So, the next goal for me in terms of food consumption is to move away from artificial food products like protein powders (that are mostly sweetened with Sucralose), pseudo foods such as powdered peanut butter, 0 calorie pancake syrups etc.. I blame social media on introducing me to those “free foods”. I’ve been seeing time and time again pictures and videos of people raving about the latest food craze that is either 0 calories, fat or sugar free and can be consumed with no restraint, that I have fallen into this trap myself. But I’m coming to the realization that I should be promoting whole foods rather than gimmicks that are devoid of nutritional value. I’m not sure how happy my partner in crime is going to be about this since the upcoming hiking season will most likely see a lot of dehydrated foods like butter, eggs, peanut butter etc.. But I guess, I’ll have to bring a lot of oats and dry fruit and canned tuna with me 🙂

Why this sudden decision? Well, to be perfectly honest there are several reasons:

  1. These pseudo foods make me crave sweets more.
  2. They are a poor excuse for food.
  3. They are gimmicks not foods.
  4. There is an array of food that I want to try incorporating in my diet.
  5. I want to taste the actual food not chemically manufactured food items.

Number 5 is probably the main reason why I think it’s important for me to ditch the powders and all things I’ve been adding to my food to make it taste “better”. If you want to include some protein in your diet (which by the way is a key to losing weight) you should be able to get it from things like eggs, geek yogurt, cottage cheese, meat and at the same time taste the food instead of tasting some manufactured artificial flavours. I actually remember eating oats and plain greek yogurt and enjoying it immensely when I first ditched the sugar. These days the social media hype is making us believe that we need to add fake stuff to natural food products to make them palatable. I know that not to be the case. 0 calorie pancake syrup has no consequences – you can supposedly pour a whole bottle over your pancakes. Real maple syrup has consequences – it can pack on the calories and carbs and as a result you need to control and restrain yourself. But really, what’s happening if you opt for the fake 0 calorie syrup is that you will drown your pancake in it and what you are really tasting is an artificial, chemically created goop. With maple syrup you will taste everything on your plate and you will be better off for it.  So back to the roots it is!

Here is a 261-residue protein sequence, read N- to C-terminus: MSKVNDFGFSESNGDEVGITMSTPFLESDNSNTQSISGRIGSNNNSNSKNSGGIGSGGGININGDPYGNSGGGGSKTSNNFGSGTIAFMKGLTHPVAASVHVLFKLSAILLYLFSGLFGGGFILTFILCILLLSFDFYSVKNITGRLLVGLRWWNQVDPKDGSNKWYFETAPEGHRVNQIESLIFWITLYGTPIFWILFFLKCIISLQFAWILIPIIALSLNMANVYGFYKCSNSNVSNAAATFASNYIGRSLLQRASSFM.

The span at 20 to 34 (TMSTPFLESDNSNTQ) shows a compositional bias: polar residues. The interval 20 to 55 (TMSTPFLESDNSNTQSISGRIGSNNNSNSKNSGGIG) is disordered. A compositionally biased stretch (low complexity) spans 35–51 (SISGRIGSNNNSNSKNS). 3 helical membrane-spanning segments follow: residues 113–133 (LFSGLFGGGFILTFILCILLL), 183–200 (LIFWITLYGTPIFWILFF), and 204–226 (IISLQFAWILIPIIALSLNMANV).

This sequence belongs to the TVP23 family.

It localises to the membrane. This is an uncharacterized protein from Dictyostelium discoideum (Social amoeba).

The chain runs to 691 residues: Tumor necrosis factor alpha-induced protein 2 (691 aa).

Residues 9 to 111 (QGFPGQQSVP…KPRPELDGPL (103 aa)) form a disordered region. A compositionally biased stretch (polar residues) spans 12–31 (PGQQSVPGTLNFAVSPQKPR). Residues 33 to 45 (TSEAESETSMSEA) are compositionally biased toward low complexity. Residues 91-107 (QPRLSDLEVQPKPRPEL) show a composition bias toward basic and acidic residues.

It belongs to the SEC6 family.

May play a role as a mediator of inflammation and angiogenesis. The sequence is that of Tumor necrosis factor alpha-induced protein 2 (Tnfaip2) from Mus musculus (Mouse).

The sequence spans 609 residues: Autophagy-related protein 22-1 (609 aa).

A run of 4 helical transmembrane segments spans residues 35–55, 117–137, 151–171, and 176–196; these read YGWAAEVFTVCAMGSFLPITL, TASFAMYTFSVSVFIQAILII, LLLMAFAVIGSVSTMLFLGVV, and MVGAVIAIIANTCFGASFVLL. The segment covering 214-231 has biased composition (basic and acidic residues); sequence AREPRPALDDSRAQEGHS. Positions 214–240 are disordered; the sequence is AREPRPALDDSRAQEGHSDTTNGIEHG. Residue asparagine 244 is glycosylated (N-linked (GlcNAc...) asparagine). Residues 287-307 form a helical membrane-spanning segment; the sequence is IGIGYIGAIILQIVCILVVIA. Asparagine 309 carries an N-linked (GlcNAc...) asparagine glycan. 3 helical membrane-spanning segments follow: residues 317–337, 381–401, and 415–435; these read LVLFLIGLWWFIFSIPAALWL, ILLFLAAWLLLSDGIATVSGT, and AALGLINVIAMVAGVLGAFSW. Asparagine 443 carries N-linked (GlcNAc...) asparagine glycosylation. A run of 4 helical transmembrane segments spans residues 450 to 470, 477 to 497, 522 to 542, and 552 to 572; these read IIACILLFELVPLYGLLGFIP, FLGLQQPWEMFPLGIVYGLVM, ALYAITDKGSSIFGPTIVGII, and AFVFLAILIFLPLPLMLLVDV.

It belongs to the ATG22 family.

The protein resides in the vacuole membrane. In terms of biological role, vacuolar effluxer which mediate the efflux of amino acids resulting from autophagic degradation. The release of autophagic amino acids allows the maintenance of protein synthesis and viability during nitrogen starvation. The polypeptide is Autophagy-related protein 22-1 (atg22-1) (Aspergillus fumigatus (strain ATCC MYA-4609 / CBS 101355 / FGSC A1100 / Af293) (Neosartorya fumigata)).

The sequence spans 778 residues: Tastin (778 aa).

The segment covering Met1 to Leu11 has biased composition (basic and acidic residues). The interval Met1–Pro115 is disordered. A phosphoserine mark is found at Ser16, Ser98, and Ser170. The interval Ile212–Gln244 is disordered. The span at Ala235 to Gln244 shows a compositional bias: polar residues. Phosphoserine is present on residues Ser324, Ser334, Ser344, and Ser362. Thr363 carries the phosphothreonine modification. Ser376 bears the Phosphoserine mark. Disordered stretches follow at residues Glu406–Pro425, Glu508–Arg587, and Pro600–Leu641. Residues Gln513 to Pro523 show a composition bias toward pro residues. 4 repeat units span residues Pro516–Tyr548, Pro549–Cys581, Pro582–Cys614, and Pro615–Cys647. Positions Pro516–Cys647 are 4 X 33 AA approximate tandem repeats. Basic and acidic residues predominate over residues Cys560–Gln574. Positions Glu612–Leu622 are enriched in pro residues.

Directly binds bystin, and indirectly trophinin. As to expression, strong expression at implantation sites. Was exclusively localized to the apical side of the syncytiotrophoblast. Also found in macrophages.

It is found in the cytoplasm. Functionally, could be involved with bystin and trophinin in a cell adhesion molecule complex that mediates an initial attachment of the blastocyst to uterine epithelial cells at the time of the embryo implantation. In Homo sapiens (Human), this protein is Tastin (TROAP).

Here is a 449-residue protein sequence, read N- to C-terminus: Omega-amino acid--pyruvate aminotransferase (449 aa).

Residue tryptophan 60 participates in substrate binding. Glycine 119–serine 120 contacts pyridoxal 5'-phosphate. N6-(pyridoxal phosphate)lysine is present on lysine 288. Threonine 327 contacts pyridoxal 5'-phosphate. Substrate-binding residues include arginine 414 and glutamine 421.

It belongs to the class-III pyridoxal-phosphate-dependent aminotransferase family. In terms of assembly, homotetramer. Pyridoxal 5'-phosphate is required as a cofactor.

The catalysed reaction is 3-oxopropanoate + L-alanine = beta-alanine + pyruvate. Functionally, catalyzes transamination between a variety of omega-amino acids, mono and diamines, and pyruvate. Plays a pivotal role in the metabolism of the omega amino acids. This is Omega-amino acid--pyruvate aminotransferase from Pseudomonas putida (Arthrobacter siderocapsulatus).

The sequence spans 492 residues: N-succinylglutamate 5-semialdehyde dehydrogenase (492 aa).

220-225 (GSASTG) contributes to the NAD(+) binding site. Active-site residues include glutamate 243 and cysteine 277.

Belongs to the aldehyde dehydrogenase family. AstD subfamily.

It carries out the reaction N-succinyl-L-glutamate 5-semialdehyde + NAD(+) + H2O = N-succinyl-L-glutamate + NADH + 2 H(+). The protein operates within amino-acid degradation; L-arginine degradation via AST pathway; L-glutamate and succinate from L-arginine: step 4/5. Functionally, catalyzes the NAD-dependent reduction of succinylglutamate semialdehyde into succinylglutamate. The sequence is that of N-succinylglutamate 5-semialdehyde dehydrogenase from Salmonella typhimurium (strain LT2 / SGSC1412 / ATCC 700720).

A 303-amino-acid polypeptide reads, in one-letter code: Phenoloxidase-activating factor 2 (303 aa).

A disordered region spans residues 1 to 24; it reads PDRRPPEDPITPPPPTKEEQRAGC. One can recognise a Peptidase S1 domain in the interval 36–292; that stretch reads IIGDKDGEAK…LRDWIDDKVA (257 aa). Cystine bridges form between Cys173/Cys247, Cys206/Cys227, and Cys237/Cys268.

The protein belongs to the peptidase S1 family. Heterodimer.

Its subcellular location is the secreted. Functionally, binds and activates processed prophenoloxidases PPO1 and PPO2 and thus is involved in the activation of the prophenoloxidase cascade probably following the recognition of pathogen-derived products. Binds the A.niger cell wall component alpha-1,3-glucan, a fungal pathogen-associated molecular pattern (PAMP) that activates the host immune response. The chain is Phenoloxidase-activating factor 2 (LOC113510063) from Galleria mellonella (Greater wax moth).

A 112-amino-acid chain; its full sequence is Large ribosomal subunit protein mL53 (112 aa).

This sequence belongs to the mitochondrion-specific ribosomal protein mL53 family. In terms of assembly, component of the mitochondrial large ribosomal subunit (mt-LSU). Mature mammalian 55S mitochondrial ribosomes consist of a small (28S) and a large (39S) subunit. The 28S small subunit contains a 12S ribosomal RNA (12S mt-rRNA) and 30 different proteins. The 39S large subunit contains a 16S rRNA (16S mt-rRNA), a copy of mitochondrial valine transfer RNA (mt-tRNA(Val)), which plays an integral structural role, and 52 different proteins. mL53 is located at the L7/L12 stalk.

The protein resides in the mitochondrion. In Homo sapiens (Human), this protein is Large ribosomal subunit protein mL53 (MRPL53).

UPDATE: my partner in crime was ecstatic when he read (while proofreading the post) about my exiling of protein powders from our diet. So much so that he rushed to give me a hug 🙂